Thursday, June 2, 2016

Game Commission Seeking Volunteers For Appalachian Bat Count

Game Commission biologists are seeking assistance from residents this summer in the Appalachian Bat Count, a statewide monitoring effort to collect bat maternity colony data.
This monitoring is especially important due to bat mortalities caused by white-nose syndrome (WNS) throughout the eastern United States and Canada.
“WNS primarily kills during the winter, but the true impact of WNS on bat populations cannot be determined using estimates from winter hibernacula alone,” said Nate Zalik, a wildlife biologist for the Game Commission. “Pennsylvanians can help us more fully gauge the impact of WNS by conducting a bat count this summer. We are especially urging people who have previously conducted a bat count for the Game Commission to participate again this year. Sites monitored for many years are valuable in assessing bat population trends. However, we also are interested in receiving reports from new surveyors and sites, as identifying the location and size of colonies of WNS survivors is important.”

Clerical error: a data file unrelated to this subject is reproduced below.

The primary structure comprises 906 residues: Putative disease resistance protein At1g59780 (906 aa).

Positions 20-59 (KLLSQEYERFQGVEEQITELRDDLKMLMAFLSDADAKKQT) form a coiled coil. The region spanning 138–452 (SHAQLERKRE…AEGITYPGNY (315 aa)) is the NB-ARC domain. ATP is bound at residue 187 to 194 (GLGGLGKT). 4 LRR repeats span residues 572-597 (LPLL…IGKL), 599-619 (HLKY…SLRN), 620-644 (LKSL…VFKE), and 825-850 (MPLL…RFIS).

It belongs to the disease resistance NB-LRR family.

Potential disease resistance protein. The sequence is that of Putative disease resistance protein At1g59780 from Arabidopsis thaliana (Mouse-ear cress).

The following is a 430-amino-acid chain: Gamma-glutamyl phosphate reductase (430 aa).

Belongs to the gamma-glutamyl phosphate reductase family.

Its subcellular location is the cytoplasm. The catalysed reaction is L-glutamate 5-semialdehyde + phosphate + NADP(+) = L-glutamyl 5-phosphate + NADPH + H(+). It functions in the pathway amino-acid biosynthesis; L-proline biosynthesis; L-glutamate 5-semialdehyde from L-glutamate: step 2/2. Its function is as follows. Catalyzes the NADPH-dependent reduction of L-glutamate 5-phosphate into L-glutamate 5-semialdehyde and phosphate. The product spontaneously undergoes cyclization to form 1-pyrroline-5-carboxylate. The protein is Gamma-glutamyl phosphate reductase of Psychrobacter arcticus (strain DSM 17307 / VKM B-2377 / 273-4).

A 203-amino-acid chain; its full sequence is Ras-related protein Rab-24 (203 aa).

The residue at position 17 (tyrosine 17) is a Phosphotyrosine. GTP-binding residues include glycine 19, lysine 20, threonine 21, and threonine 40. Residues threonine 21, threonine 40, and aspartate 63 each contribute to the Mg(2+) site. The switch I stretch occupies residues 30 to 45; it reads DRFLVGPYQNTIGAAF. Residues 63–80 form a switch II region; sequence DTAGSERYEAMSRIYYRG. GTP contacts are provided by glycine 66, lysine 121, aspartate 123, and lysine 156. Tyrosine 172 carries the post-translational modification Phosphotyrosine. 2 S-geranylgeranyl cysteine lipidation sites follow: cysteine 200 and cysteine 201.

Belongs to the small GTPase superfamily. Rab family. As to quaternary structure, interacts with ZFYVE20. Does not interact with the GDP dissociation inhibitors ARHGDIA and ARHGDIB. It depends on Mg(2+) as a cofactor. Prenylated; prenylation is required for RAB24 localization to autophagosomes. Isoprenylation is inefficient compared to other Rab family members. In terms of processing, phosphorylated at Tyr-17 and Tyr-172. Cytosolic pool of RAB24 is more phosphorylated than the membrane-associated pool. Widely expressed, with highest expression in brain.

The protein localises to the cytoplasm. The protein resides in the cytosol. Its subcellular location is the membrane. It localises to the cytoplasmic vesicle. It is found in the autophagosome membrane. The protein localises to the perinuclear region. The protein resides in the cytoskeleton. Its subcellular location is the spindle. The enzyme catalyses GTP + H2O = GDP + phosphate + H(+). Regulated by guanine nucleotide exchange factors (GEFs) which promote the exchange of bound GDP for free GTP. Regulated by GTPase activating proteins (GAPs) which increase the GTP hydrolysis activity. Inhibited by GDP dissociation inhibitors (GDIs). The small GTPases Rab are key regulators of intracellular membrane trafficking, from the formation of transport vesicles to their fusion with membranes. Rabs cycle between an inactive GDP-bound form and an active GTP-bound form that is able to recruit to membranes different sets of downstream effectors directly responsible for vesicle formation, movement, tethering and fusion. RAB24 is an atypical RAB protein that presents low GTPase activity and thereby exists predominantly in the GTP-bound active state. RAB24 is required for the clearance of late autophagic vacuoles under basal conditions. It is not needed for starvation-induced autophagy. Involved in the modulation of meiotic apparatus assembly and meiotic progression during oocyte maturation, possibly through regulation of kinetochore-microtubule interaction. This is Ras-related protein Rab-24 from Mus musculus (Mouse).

“The little brown bat and the big brown bat are the two species that most often use buildings as their summer roosts,” Zalik said. “Abandoned houses, barns, church steeples, roosting structures constructed specifically for bats, and even currently occupied structures can provide a summer home to female bats and their young.”
Zalik noted that the fieldwork isn’t difficult to do, and Pennsylvanians can play a huge role in helping the Game Commission get a better understanding of what is happening to bats this summer.
“We’re looking for some help, and we hope you’ll consider becoming part of the Appalachian Bat Count monitoring team,” Zalik said. “It’s a chance to make a difference for bats and to get involved in assessing the impact of WNS. Please consider lending a hand. Bats need you more than ever.”
Scout groups, 4-H clubs, local environmental organizations, and individual homeowners all can participate in this important effort.
Forms on the Game Commission’s Appalachian Bat Count webpage guide interested participants through the steps of timing, conducting a survey and submitting their findings to the Game Commission.

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